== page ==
When he was arrested, on 13 March last year, Davies was a chief inspector on pounds 36,000 a year. Aged 50, proud, garrulous, twice-divorced, hard-living and a Freemason, he ran CID in Tuebrook division, Liverpool, where crimes are committed at the rate of one an hour.
He had high hopes that a back "injury" would retire him soon from the force "on a nice pension - pounds 500 a week in my hand just for sitting on my extremely fat arse". He reckoned he could work as a security consultant on cruise liners - "pounds 500 a week and all your keep and ale".
Davies was greedy for more money when, in July 1996, who should get in touch from exile in the Netherlands but Curtis Francis Warren, the country's 401st richest person, through his property holdings, according to the Sunday Times "Rich List", and the most successful British criminal ever captured.
Warren was worth pounds 180m, garnered from drugs dealing and smuggling on a grand scale, who needed a favour from a well-placed policeman. The son of a "business associate" was in trouble after shooting at a police officer - could Elly fix it for an appropriate payment? Davies agreed.
Warren was riding his luck. He stood trial in 1992 charged with importing 18 lead ingots concealing a ton of cocaine, worth pounds 260m. After being acquitted on a technicality, he told Customs officers as he left the court: "I'm just off now to spend my pounds 87m and you can't touch me."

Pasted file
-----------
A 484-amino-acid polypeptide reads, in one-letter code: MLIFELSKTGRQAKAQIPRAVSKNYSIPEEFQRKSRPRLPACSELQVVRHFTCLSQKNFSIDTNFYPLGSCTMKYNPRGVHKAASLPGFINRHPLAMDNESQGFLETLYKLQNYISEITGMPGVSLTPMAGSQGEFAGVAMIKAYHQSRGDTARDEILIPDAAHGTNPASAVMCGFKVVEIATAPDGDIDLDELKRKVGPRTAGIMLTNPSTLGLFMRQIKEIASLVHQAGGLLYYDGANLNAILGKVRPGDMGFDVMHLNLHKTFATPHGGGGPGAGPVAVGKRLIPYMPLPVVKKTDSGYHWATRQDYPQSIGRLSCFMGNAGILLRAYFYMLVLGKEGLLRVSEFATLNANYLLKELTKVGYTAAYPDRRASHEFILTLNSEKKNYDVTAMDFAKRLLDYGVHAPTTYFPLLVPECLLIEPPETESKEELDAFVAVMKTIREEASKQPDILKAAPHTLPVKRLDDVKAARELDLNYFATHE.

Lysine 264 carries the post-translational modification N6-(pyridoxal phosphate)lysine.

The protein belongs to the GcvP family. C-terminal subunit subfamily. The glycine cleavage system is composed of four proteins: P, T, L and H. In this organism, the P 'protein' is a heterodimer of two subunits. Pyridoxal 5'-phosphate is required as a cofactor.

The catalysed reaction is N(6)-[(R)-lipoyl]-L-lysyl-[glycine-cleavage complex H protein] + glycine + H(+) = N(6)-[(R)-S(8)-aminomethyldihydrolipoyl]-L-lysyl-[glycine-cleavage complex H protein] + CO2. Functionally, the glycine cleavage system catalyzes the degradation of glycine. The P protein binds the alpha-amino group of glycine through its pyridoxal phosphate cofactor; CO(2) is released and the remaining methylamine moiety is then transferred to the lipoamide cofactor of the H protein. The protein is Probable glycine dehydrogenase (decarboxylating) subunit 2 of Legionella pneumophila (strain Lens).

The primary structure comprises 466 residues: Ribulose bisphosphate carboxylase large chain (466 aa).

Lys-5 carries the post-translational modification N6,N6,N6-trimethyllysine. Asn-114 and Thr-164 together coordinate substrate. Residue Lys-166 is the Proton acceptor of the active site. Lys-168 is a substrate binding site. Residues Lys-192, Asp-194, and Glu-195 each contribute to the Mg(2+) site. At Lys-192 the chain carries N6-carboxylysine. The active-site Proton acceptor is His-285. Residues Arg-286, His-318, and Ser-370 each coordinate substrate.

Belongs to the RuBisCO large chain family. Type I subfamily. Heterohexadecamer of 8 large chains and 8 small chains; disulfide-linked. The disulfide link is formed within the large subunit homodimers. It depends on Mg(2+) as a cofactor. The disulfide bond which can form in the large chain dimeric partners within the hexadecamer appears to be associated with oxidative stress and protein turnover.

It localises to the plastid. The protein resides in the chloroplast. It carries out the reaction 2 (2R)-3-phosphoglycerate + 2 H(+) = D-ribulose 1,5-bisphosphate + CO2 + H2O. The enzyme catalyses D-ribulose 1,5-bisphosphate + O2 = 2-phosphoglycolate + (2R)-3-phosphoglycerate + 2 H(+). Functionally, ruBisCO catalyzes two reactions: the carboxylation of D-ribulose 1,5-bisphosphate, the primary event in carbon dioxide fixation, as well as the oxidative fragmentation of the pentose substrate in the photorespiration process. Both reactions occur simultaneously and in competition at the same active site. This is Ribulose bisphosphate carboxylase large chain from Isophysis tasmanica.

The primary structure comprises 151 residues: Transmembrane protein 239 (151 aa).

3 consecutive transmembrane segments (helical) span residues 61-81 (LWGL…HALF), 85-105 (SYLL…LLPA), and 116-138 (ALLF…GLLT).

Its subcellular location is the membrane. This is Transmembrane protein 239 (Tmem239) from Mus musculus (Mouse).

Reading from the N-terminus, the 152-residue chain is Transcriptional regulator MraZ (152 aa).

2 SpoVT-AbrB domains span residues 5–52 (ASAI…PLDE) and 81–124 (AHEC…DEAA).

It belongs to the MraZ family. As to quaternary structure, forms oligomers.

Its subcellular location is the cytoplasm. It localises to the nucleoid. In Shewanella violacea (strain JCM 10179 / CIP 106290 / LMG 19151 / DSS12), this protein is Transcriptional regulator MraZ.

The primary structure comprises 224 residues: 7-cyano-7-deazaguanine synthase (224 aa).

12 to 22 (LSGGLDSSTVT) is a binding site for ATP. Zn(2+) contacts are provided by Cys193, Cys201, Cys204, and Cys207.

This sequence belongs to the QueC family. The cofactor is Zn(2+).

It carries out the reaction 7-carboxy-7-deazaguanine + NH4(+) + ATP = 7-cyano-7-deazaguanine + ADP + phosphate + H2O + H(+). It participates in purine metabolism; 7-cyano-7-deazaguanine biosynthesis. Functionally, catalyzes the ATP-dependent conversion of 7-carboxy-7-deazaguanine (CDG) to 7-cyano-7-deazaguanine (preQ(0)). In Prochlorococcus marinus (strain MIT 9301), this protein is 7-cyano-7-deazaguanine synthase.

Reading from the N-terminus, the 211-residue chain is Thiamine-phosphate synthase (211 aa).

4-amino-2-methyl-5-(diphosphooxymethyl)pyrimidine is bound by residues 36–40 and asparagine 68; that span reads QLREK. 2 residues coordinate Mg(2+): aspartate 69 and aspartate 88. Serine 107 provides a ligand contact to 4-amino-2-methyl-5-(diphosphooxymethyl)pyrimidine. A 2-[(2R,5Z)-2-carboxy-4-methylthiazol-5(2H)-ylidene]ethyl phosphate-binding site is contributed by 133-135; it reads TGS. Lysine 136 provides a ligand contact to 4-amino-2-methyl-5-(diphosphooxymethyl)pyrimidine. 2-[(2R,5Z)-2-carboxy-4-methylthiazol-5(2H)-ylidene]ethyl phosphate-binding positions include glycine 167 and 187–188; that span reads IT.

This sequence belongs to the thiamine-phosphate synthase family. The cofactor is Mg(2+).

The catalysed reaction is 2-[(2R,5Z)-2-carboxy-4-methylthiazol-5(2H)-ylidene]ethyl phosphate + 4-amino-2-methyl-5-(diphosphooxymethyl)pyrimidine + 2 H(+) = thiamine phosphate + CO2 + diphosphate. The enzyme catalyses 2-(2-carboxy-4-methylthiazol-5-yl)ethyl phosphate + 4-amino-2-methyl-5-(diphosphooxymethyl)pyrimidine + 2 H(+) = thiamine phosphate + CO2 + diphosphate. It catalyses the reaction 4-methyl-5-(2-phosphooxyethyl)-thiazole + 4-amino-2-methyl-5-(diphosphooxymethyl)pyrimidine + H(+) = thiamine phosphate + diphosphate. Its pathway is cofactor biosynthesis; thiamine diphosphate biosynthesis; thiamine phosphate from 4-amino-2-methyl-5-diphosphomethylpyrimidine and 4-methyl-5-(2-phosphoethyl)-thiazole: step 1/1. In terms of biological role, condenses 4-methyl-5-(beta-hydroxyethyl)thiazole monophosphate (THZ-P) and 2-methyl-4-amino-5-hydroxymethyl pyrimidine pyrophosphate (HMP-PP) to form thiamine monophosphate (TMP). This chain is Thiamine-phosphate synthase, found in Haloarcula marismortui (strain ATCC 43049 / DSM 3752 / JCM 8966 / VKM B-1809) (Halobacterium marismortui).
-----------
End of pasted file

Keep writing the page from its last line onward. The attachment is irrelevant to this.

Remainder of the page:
Despite his brush with the courts, he resumed his transatlantic trade. "He was greedy," a Customs man said. "And there are no escape clauses in Colombian contracts. If they want you to carry on working for them, it's prudent not to quit."
Warren assumed Customs officers were watching him, so he moved his cocaine concession to the Netherlands, but he was caught and last year began a 12-year jail term after bungling the import of 317kg of cocaine, 67kg of heroin, and 1.76 tonnes of cannabis.
He was caught after Customs told Dutch police all about the semi-literate Scouser who had moved in to the mansion at 53 Hoofdstraat in Sassenheim. The Dutch listened to Warren's phone calls. Among the conversations were discussions about an attempted murder inquiry involving Philip Glennon, scion of a notorious Liverpool crime family who had amassed a fortune from drug-running.